Stereotypes are generalised images about people within a society. A gender stereotype is a preconceived idea where women and men are assigned characteristics and roles determined and limited by their gender.
Stereotypes about gender often take one of two forms. One assumes all members of a category (such as a profession) share a gender, for example the assumption that all company directors are men and all secretaries are women. The other is assuming that all members of a gender share a characteristic, for example believing that all women love to shop or that ‘boys don’t cry’.
These stereotypes hurt people of all genders by placing expectations on what people should be.
In many cases unconscious cultural stereotypes will be expressed though the language we use, meaning people use these expressions even when they do not hold these assumptions. Repeating these stereotypes reinforces the assumptions at their core, therefore you should actively avoid stereotypes in the language you use.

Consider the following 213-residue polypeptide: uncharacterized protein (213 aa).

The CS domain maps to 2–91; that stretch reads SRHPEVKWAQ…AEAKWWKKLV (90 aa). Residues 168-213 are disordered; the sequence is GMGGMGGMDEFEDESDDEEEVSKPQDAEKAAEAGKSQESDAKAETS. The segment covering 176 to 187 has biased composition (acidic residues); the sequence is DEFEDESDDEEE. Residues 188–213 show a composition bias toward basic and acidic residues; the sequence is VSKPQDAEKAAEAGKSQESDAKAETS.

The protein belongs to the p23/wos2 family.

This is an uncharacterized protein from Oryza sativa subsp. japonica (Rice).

I need to speak to the secretary - is she in the office?
Tsyhun, Ask for a woman secretary, Shutterstock
Tip: Professions and occupations are often gender stereotyped. Take special care to avoid stereotypes when talking about people’s occupations!
The following pages highlight some instances where you may come across gender stereotypes in language.
- By using gendered pronouns.
- Adding irrelevant information about gender in a description of an individual.
- Assigning gender to inanimate objects.
- Using gender stereotypes to describe objects or events.
- Describing people of different genders using different adjectives (descriptive words).
- Perpetuating stereotypes in non-verbal communication such as images and symbol.